Australia’s regional house prices outshone the growth in capital cities by more than threefold in 2020, as thousands of workers fled the rat race for tranquil country living.
According to property analysis firm CoreLogic, national house prices over the past 12 months rose 3 per cent despite the economic ramifications of the pandemic, spearheaded by a 6.9 per cent increase in rural values.
In comparison, the eight capital cities recorded a 2 per cent price rise.
Melbourne was the only capital to post an annual dip in house prices with a 1.3 per cent fall, but smaller capitals – including Hobart, Darwin and Canberra – each registered year-on-year growth above 6 per cent.
But it’s the regions, which exceeded growth in the cities for the first time since a period between 2002 and 2004, where some of the most pronounced changes occurred.
According to CoreLogic’s figures, regional Tasmanian prices jumped 12 per cent in the space of a year, 8.8 per cent in rural NSW, 7.8 per cent in South Australia’s regions and 7.3 per cent in outback Queensland.
CoreLogic research director Tim Lawless said the growing popularity of remote work – coupled with people’s desire to live on cheaper, larger properties in less-populated areas – prompted the small-town surge.
However, it’s certainly not unprecedented, he told The New Daily.
“It has been more than 15 years since we’ve seen regional markets outstrip the capital cities, but it’s similar to what we saw around the turn of the millennium when a sea change was in full effect from southern Victoria all the way through to northern Queensland,” Mr Lawless said.
“We’ve heard the anecdotal reports this time around about how the working-from-home trend has influenced regional Australia’s performance, but part of this is also cyclical.”
Separate research conducted by the property analytics firm late last year found towns within two hours of capital cities featured heavily in the areas with the highest total value of sales over 2020.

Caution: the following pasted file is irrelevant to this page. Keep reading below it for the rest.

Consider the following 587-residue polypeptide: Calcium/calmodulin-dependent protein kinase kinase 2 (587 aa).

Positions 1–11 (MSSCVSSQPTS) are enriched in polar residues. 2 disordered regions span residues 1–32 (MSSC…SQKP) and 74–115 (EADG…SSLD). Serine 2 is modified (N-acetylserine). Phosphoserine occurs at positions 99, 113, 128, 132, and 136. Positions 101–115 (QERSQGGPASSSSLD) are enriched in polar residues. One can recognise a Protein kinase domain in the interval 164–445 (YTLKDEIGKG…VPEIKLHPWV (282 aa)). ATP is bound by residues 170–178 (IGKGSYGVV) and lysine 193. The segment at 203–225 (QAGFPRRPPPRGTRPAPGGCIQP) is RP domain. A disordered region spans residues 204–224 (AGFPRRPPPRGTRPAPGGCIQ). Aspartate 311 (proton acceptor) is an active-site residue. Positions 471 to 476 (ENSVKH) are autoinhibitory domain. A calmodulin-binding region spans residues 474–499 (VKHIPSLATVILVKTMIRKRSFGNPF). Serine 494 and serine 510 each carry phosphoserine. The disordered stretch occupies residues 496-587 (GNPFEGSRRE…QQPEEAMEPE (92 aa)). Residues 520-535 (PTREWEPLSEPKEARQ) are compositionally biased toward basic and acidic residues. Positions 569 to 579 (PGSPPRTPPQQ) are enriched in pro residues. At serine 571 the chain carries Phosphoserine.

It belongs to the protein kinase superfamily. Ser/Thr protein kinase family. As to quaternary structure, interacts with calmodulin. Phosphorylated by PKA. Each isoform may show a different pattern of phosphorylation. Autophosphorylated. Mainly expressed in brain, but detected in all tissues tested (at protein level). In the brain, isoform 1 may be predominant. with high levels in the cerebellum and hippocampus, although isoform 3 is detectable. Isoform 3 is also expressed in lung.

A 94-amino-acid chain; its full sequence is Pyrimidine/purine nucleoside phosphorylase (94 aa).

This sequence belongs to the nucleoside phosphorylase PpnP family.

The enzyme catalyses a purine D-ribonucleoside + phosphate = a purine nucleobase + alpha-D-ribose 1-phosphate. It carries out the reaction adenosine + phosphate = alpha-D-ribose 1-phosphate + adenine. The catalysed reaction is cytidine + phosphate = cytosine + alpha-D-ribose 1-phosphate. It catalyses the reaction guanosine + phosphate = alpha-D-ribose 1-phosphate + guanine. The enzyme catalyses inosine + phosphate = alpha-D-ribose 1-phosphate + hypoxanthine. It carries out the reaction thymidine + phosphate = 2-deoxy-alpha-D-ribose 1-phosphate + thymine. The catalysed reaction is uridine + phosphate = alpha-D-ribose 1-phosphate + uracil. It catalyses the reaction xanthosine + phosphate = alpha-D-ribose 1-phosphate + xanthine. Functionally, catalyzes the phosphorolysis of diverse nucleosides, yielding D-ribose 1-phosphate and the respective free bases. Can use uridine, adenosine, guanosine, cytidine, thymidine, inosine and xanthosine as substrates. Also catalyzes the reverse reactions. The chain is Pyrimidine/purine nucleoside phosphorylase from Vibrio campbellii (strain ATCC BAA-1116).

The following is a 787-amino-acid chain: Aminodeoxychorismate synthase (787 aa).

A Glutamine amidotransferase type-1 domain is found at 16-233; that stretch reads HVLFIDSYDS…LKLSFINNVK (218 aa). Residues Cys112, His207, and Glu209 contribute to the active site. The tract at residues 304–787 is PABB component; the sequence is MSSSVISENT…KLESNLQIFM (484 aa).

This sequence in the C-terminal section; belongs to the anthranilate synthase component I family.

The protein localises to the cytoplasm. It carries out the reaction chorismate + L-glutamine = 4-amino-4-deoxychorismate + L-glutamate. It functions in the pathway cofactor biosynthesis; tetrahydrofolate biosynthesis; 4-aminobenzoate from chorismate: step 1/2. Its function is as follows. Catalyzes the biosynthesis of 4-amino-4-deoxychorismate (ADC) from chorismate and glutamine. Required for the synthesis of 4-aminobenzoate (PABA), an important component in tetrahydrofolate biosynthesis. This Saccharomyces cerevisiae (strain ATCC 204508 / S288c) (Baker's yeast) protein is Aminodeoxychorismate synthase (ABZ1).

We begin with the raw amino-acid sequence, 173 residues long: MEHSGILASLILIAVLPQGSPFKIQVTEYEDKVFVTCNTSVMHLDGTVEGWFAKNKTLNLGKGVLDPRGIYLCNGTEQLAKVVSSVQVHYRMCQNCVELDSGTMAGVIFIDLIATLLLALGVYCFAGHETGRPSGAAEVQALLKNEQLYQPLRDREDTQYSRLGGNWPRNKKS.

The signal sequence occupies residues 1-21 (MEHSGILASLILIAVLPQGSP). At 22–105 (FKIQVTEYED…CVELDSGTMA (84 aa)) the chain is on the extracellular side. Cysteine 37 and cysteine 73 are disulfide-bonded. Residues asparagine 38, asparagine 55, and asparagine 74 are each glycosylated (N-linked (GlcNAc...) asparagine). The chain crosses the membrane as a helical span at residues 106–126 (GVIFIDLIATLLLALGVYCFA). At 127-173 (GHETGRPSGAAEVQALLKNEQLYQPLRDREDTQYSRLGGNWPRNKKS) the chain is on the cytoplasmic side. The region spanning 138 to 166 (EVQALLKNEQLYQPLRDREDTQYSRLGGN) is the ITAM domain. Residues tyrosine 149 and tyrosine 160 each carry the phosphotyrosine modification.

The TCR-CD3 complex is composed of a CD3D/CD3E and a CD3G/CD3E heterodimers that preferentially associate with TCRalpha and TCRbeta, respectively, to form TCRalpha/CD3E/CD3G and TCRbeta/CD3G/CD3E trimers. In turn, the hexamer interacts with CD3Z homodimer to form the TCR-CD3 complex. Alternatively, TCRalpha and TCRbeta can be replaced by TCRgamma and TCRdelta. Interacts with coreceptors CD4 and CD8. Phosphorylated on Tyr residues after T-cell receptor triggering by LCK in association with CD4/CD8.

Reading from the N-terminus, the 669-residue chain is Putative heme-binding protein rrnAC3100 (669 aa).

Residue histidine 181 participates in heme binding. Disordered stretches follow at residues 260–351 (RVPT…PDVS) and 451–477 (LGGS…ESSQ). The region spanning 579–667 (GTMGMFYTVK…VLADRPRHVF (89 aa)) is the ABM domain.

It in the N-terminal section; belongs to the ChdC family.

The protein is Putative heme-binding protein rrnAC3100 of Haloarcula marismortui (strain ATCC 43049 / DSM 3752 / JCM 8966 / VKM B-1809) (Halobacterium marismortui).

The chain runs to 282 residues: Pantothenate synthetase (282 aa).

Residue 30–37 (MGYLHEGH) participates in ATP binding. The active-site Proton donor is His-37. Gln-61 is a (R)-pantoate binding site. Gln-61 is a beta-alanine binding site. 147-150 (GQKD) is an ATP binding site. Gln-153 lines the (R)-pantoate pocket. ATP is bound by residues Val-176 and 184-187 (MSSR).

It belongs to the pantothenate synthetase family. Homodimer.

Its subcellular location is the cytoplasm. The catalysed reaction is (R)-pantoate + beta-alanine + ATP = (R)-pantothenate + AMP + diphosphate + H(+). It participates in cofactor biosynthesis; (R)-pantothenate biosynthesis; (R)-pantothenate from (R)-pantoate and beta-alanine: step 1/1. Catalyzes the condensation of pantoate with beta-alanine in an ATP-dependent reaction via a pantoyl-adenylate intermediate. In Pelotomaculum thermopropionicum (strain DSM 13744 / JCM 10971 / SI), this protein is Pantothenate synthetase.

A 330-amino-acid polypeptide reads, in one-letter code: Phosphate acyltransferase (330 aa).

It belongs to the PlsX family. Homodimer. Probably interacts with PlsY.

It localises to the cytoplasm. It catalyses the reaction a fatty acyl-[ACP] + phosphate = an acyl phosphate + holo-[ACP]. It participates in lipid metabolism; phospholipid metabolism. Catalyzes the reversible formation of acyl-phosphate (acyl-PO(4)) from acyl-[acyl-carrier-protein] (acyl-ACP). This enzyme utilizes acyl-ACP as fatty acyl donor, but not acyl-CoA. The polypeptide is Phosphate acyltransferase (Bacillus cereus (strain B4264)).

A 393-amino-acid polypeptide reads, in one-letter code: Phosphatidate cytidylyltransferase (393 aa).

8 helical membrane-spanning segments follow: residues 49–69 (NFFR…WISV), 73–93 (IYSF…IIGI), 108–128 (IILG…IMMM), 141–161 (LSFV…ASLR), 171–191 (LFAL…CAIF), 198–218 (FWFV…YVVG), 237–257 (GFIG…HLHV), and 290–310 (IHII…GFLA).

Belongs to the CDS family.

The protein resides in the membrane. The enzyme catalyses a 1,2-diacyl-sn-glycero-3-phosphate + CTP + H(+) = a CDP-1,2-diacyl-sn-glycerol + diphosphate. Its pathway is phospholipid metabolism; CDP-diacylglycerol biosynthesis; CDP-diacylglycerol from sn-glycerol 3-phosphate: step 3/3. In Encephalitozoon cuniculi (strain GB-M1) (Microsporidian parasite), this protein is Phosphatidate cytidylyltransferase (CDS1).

Those locales included Geelong and smaller satellite towns on Victoria’s Surf Coast, Newcastle, the Sunshine and Gold Coasts, South Australia’s Victor Harbor and Encounter Bay, and Bunbury in Western Australia.
Mr Lawless noted with almost a generation since the last major shift of workers to the regions, there were a number of buyers with intentions to move that fast-tracked their decision in the pandemic.
The sudden trend resulted in the largest net loss of residents from capital cities on record, with the Australian Bureau of Statistics finding 10,500 urban dwellers moved to greener pastures in the June quarter.
But he warned the regional upswing could lose its shine once employers pushed their workers to return to the office en masse.
And some areas could also fall victim to “growing pains”.
“When an area gets an influx of population growth or you start to see a change in the demographics and composition of an area, there is going to be a change in the personality of that location,” Mr Lawless said.
“Additionally, you’ll have growing pains for the regional centres that don’t have the same level of infrastructure or infrastructure projects under way to cater for really strong population growth.
“So that means there’s potential for more congestion on roads, schools being overcrowded – and on top of that, these areas will become more unaffordable as well.”
The affordability issue is already playing out in rental markets, he said, where locals have been squeezed as low vacancy rates drive up prices.
The NSW Hunter region, for instance, currently has a vacancy rate of 0.6 per cent according to SQM Research, while Launceston in Tasmania is only faring slightly better at 0.9 per cent.
“So it’s good news for property owners or people who have capital tied up in the large cities where their dollar goes a lot further in regional markets,” Mr Lawless said.
“But for locals with not as much wealth or stagnating income, it arguably makes it harder for them to access property.”